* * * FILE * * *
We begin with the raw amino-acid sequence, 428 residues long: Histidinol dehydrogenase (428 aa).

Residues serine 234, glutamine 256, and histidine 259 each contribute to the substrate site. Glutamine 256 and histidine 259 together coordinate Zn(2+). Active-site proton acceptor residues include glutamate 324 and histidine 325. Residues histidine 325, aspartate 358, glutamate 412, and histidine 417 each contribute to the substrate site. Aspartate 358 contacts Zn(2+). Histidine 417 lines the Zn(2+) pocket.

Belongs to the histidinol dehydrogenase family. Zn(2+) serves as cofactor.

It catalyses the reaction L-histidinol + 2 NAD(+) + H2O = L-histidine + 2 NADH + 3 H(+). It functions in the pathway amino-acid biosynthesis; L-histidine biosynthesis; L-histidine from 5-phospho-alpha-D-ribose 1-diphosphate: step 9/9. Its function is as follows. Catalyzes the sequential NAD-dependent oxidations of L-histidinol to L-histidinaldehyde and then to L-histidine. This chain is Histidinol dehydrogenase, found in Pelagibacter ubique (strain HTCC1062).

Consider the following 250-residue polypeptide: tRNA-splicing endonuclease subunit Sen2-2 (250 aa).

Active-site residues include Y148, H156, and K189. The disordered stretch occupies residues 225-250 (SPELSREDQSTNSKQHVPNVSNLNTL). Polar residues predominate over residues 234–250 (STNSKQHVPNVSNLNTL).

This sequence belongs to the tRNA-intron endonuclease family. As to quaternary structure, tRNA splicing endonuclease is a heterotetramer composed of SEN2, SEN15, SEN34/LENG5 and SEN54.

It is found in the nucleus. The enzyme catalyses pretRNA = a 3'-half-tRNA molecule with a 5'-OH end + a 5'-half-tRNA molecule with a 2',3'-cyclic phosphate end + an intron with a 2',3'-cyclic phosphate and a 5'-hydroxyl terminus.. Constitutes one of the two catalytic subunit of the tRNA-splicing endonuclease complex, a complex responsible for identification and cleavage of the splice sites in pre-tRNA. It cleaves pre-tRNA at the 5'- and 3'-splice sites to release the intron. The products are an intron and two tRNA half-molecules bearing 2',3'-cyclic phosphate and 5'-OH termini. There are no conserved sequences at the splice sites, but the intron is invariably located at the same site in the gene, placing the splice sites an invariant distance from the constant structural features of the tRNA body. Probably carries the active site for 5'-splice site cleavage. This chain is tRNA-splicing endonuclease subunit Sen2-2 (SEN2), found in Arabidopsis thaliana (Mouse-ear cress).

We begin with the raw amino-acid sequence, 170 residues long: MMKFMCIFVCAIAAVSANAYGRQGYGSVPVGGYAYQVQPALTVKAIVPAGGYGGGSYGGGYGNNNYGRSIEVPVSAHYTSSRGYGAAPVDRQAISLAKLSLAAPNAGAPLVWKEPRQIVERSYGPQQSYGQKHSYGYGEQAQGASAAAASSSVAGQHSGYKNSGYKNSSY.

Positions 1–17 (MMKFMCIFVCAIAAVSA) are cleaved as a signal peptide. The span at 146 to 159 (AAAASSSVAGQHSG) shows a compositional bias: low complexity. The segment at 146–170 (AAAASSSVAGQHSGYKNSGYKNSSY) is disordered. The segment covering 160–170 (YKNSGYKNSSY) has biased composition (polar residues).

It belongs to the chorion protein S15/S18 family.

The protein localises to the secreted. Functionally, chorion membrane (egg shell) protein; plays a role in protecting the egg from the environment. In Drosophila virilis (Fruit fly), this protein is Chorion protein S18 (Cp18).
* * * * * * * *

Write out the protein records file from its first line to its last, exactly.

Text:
We begin with the raw amino-acid sequence, 428 residues long: Histidinol dehydrogenase (428 aa).

Residues serine 234, glutamine 256, and histidine 259 each contribute to the substrate site. Glutamine 256 and histidine 259 together coordinate Zn(2+). Active-site proton acceptor residues include glutamate 324 and histidine 325. Residues histidine 325, aspartate 358, glutamate 412, and histidine 417 each contribute to the substrate site. Aspartate 358 contacts Zn(2+). Histidine 417 lines the Zn(2+) pocket.

Belongs to the histidinol dehydrogenase family. Zn(2+) serves as cofactor.

It catalyses the reaction L-histidinol + 2 NAD(+) + H2O = L-histidine + 2 NADH + 3 H(+). It functions in the pathway amino-acid biosynthesis; L-histidine biosynthesis; L-histidine from 5-phospho-alpha-D-ribose 1-diphosphate: step 9/9. Its function is as follows. Catalyzes the sequential NAD-dependent oxidations of L-histidinol to L-histidinaldehyde and then to L-histidine. This chain is Histidinol dehydrogenase, found in Pelagibacter ubique (strain HTCC1062).

Consider the following 250-residue polypeptide: tRNA-splicing endonuclease subunit Sen2-2 (250 aa).

Active-site residues include Y148, H156, and K189. The disordered stretch occupies residues 225-250 (SPELSREDQSTNSKQHVPNVSNLNTL). Polar residues predominate over residues 234–250 (STNSKQHVPNVSNLNTL).

This sequence belongs to the tRNA-intron endonuclease family. As to quaternary structure, tRNA splicing endonuclease is a heterotetramer composed of SEN2, SEN15, SEN34/LENG5 and SEN54.

It is found in the nucleus. The enzyme catalyses pretRNA = a 3'-half-tRNA molecule with a 5'-OH end + a 5'-half-tRNA molecule with a 2',3'-cyclic phosphate end + an intron with a 2',3'-cyclic phosphate and a 5'-hydroxyl terminus.. Constitutes one of the two catalytic subunit of the tRNA-splicing endonuclease complex, a complex responsible for identification and cleavage of the splice sites in pre-tRNA. It cleaves pre-tRNA at the 5'- and 3'-splice sites to release the intron. The products are an intron and two tRNA half-molecules bearing 2',3'-cyclic phosphate and 5'-OH termini. There are no conserved sequences at the splice sites, but the intron is invariably located at the same site in the gene, placing the splice sites an invariant distance from the constant structural features of the tRNA body. Probably carries the active site for 5'-splice site cleavage. This chain is tRNA-splicing endonuclease subunit Sen2-2 (SEN2), found in Arabidopsis thaliana (Mouse-ear cress).

We begin with the raw amino-acid sequence, 170 residues long: MMKFMCIFVCAIAAVSANAYGRQGYGSVPVGGYAYQVQPALTVKAIVPAGGYGGGSYGGGYGNNNYGRSIEVPVSAHYTSSRGYGAAPVDRQAISLAKLSLAAPNAGAPLVWKEPRQIVERSYGPQQSYGQKHSYGYGEQAQGASAAAASSSVAGQHSGYKNSGYKNSSY.

Positions 1–17 (MMKFMCIFVCAIAAVSA) are cleaved as a signal peptide. The span at 146 to 159 (AAAASSSVAGQHSG) shows a compositional bias: low complexity. The segment at 146–170 (AAAASSSVAGQHSGYKNSGYKNSSY) is disordered. The segment covering 160–170 (YKNSGYKNSSY) has biased composition (polar residues).

It belongs to the chorion protein S15/S18 family.

The protein localises to the secreted. Functionally, chorion membrane (egg shell) protein; plays a role in protecting the egg from the environment. In Drosophila virilis (Fruit fly), this protein is Chorion protein S18 (Cp18).